About ACT

Ageing + Communication + Technologies (ACT) is a multi-methodological research project that brings together researchers and institutional and community partners to address the transformation of the experiences of ageing with the proliferation of new forms of mediated communications in networked societies. ACT is comprised of researchers, students, and community and institutional partners from around the world. Together, we are investigating how ‘digital ageism’ – the individual and systemic biases that create forms of inclusion and exclusion that are age-related – operates in subtle ways at this time. Through our collective and collaborative research, we provide an analysis that comes from our engagement with individuals and communities of elders and suggest strategies for change.

It is a critical and exciting moment to embark on new ways of understanding the intersection of ageing and digital technologies. The world’s population is ageing. One in four people are expected to be over the age of 65 in the next two decades, making ‘the senior citizen’ the largest demographic group in the Western World. At the same time that we are expected to live longer, there has been a proliferation of digital devices, information technologies and mediated systems of communication that network populations globally. How ageing populations, and those in later life, are experiencing a world that is increasingly mediated by the proliferation of digital devices is the primary focus of our research project.

Mandate

At ACT, we aim to create enduring and meaningful partnerships and connections across academic institutions and non-academic organizations while transforming public discourses and understandings of age and ageing. We include older adults as active agents and collaborators in our research agenda and work together to develop appropriate languages, methods and ways to communicate intergenerationally and intra-generationally. Across our institutions, we are developing curricula and teaching methods and building a lasting collaborative platform for the theorization and critical analysis of the relationship between ageing and digital worlds. Our project draws on the interdisciplinary expertise of our researchers who are working in a wide range of national and transnational settings and fosters an inter-institutional sharing of resources and expertise on ageing and media for students, faculty, community workers and selected industry partners.

Our project name, ACT, points to the research that is undertaken within three inter-related areas:

Agency in Ageing: Collaborative Creativity and the Digital Arts in Later Life encompasses a program of research that involves individuals and communities in the development of participatory action research projects that have both scholarly and creative outcomes. This approaches takes seriously people’s everyday interactions with technologies, and uses these experiences to explore what it means to be a critical citizen in the information age in a process of collaborative knowledge creation.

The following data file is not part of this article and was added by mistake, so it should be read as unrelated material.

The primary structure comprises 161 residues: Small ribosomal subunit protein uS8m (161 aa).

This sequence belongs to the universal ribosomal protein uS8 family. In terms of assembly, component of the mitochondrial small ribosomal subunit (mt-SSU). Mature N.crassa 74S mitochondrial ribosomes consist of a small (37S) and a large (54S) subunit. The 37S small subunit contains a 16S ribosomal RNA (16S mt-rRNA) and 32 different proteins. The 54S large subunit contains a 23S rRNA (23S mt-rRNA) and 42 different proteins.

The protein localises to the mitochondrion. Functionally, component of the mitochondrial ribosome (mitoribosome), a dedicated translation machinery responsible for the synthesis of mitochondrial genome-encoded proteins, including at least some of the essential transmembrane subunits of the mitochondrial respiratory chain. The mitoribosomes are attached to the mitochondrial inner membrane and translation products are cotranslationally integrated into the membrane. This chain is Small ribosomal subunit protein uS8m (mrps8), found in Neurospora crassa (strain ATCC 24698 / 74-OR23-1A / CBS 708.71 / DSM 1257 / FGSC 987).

Critical Mediations: Everyday Life and Cultures of Ageing examines the everyday life practices and the variegated mediated experiences of adults in later life. Looking at how older adults engage with music, photography, film, television, or gaming, to name but a few of the key areas that are increasingly subject to transformations in their modes of production and circulation, this research employs methods and concepts drawn from cultural studies and the humanities.

Telecommunication Technologies: Ageing in Networked Societies investigates ageing in the context of networked societies. Research in this area primarily is conducted through methodologies associated with the social sciences, bridging internet and telecommunications research with ageing studies, including – but not limited to – cellphones that allow for talking, texting, and video calling, laptops for Skyping with grandchildren, and tablets for reading books, playing (intergenerational) digital games, or accessing the internet.

Principles and values

ACT takes the ethical and political dimensions of conducting research on ageing in a digital world seriously. The ACT mandate encourages researchers, partner organizations, colleagues, and students to consider the following feminist principles in conducting research with older adults and on the subject of ageing:

Age/ing Awareness: Acknowledge age as a significant social category and ageing as a relational process. Foster age/ing awareness.

Context Matters: Ageing is a part of a whole way of life lived in different contexts and historical moments. How might we understand what it means to age “in time” and in a specific location?

Dynamic Intersectionality: Ask how ageing intersects with other forms of difference, genders, abilities, classes, sexualities, languages, religions, races/ethnicities. If intersectionality is dynamic, and ageing is contextual, there is not just one life course.

Heterogeneity: Celebrate the ageing process and old age(s) as diverse and heterogeneous, and take care not to “lump” all older people into an undifferentiated mass.

Inclusivity and Systemic Power: Pay attention to who is included and excluded from the research agenda and how this might be systemically perpetuated. Consider how one’s research engages with empowerment and social-justice activism.

Inter- and Intra- Generational Specificity: Treat working with individuals of various generational backgrounds as an opportunity to understand both inter- generational and intra -generational specificities.

Mutual Respect:  Carry out research founded on the principles of mutual respect and reciprocity.

Critical Reflexivity: Encourage ongoing critical reflexivity in research on ageing in one’s own work as well as the work of others.

Counter Ageism: Identify and challenge ageism and age discrimination. Question ageist clichés, whilst acknowledging lived ageing realities.